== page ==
Tuesday, November 18, 2008

Exercise Increases Brain Growth Factor and Receptors, Prevents Stem Cell Drop in Middle Age

The American Physiological Society released the following announcement:

Exercise increases brain growth factor and receptors, prevents stem celldrop in middle age
BETHESDA, Md. (Nov. 18, 2008)

A new study confirms that exercise canreverse the age-related decline in the production of neural stem cellsin the hippocampus of the mouse brain, and suggests that this happensbecause exercise restores a brain chemical which promotes the productionand maturation of new stem cells.Neural stem cells and progenitor cells differentiate into a variety ofmature nerve cells which have different functions, a process calledneurogenesis. There is evidence that when fewer new stem or progenitorcells are produced in the hippocampus, it can result in impairment ofthe learning and memory functions. The hippocampus plays an importantrole in memory and learning.The study, "Exercise enhances the proliferation of neural stem cells andneurite growth and survival of neuronal progenitor cells in dentategyrus of middle-aged mice," was carried out by Chih-Wei Wu, Ya-TingChang, Lung Yu, Hsiun-ing Chen, Chauying J. Jen, Shih-Ying Wu, Chen-PengLo, Yu-Min Kuo, all of the National Cheng Kung University MedicalCollege in Taiwan. The study appears in the November issue of theJournal of Applied Physiology, published by The American PhysiologicalSociety.

Rise in corticosterone or fall in nerve growth factor?The researchers built on earlier studies that found that the productionof stem cells in the area of the hippocampus known as the dentate gyrusdrops off dramatically by the time mice are middle age and that exercisecan slow that trend. In the current study, the researchers wanted totrack these changes in mice over time, and find out why they happen.

One hypothesis the researchers investigated is that the age-relateddecline in neurogenesis is tied to a rise in corticosterone in middleage. Elevation of corticosterone has been associated with a drop in theproduction of new stem cells in the hippocampus.The second hypothesis is that nerve growth factors -- which encouragenew neural cell growth but which decrease with age -- account for thedrop in neurogenesis. Specifically, the study looked at whether adecrease in brain-derived neurotrophic growth factor leads to a declinein new neural stem cells.Variables studied.

The researchers trained young (3 months), adult (7 months), early middle-aged (9 months), middle-aged (13 months) and old (24 months) mice to runa treadmill for up to one hour a day.The study tracked neurogenesis, age, exercise, serum corticosteronelevels and brain-derived neurotrophic factor (BDNF) and its receptorTrkB levels in the hippocampus. The researchers focused on middle age asa critical stage for the decline of neurogenesis in the mice. As expected, the study found that neurogenesis drops off sharply inmiddle-aged mice. For example, the number of neural progenitor andmitotic (dividing) cells in the hippocampus of middle-aged mice was only5% of that observed in the young mice.The researchers also found that exercise significantly slows down the loss of new nerve cells in the middle-aged mice. They found thatproduction of neural stem cells improved by approximately 200% comparedto the middle-aged mice that did not exercise. In addition, the survivalof new nerve cells increased by 170% and growth by 190% compared to thesedentary middle-aged mice.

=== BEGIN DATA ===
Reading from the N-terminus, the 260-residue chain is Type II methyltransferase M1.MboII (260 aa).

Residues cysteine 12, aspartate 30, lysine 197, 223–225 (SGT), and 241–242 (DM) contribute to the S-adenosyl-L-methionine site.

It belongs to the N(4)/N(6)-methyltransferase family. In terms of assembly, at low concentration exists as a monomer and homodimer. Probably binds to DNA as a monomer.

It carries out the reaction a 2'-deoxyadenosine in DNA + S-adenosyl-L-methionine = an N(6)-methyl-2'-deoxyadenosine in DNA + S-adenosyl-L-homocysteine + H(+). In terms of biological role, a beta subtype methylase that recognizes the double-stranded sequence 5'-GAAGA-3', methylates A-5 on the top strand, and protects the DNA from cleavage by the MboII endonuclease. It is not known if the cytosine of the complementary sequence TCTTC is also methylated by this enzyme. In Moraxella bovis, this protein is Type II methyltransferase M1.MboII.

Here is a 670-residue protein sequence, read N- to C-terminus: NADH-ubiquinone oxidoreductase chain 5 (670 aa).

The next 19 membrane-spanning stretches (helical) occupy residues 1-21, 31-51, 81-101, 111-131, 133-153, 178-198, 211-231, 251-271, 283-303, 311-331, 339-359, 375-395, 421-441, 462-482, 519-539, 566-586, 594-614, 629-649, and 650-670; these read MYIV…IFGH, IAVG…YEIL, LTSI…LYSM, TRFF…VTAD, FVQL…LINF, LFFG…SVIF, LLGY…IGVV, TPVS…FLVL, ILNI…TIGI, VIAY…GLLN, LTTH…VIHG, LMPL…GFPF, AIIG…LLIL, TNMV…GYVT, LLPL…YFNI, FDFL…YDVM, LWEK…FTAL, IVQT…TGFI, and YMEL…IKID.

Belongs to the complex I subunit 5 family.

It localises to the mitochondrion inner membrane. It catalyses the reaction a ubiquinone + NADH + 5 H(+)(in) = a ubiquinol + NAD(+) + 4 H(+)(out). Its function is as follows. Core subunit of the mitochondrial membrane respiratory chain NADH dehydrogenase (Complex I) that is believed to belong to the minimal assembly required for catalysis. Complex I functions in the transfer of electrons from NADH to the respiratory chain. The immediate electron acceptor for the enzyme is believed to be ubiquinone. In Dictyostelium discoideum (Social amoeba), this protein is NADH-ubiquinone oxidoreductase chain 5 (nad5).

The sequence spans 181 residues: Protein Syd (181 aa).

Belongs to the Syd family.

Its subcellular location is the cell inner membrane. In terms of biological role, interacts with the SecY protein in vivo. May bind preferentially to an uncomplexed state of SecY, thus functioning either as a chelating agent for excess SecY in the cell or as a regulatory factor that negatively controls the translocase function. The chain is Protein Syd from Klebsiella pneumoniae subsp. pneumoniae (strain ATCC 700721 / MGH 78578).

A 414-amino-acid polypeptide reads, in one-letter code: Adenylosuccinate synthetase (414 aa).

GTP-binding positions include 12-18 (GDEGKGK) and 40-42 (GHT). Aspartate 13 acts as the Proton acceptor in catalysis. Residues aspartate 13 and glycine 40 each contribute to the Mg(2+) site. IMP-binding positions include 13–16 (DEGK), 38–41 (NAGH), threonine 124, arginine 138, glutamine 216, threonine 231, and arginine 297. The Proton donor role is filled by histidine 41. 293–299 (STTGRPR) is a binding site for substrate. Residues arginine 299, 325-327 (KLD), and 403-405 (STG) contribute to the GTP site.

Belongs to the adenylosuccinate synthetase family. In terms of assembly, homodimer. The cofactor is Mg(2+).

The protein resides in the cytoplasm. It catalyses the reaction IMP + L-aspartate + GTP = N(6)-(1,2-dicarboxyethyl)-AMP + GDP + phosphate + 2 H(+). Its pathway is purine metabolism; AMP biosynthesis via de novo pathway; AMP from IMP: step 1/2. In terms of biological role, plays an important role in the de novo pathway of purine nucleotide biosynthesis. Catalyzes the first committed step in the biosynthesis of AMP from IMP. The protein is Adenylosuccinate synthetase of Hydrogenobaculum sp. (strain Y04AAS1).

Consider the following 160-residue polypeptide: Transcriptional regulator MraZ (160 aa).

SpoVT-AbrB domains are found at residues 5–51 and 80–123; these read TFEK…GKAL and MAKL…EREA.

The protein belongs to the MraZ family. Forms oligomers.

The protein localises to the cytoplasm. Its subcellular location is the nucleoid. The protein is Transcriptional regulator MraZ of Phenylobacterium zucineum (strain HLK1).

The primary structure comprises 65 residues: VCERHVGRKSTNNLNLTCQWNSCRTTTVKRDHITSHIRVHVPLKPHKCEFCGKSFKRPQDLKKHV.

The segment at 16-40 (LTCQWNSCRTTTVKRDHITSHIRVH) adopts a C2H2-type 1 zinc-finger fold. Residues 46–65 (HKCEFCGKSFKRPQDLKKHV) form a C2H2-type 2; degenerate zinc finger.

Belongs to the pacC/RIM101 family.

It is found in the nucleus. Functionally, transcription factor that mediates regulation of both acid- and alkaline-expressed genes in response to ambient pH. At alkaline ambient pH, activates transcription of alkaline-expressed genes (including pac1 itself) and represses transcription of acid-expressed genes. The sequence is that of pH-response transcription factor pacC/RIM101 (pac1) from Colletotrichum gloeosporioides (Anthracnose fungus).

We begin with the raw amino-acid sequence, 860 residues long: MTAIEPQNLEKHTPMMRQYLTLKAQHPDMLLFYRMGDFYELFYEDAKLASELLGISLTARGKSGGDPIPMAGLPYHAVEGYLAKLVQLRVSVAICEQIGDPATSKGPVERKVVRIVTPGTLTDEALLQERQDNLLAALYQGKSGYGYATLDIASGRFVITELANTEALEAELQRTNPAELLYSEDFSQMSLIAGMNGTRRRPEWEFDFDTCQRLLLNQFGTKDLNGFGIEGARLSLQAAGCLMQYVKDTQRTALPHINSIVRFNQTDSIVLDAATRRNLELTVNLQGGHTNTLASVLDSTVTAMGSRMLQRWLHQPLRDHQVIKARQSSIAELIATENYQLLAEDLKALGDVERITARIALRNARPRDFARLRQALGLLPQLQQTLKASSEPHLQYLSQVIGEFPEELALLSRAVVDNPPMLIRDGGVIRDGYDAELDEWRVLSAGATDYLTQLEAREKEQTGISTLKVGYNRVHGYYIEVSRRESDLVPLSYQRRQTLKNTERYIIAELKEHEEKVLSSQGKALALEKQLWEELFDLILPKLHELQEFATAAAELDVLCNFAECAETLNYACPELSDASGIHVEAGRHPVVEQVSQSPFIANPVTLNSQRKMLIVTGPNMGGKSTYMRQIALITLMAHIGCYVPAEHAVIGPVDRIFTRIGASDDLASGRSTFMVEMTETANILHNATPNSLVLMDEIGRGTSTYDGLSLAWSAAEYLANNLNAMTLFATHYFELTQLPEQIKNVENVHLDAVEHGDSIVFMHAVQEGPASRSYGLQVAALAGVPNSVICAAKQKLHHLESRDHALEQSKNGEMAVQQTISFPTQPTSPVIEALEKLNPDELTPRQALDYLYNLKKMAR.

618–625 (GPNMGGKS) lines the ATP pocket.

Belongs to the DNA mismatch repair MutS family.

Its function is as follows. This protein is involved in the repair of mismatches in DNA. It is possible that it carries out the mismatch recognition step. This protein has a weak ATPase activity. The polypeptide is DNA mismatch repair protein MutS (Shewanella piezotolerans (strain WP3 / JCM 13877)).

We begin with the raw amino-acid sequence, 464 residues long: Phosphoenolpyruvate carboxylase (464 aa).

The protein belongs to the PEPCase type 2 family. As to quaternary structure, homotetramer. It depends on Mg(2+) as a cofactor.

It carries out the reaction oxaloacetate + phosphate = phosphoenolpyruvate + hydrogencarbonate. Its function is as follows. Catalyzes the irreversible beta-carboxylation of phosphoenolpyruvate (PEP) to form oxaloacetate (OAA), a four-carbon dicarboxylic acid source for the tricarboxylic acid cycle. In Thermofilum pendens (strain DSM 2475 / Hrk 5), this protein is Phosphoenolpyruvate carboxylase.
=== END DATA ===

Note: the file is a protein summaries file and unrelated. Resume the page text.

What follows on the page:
Exercise also significantly enhanced stemcell production and maturation in the young mice. In fact, exerciseproduced a stronger effect in younger mice compared to the older mice.How does this happen?Based on these results, it appears that nerve growth factor has more todo with these findings than the corticosterone:

* The middle-aged exercisers had more brain-derived neurotrophicfactor and its receptor, TrkB, compared to the middle-aged mice that didnot exercise. This suggests that exercise promotes the production ofbrain-derived neurotrophic factor which, in turn, promotesdifferentiation and survival of new brain cells in the hippocampus.

* Exercise did not change the basal level of serum corticosterone inmiddle-aged mice. This suggests that the reduction of neurogenesisduring aging is not due to the drop in corticosterone levels.

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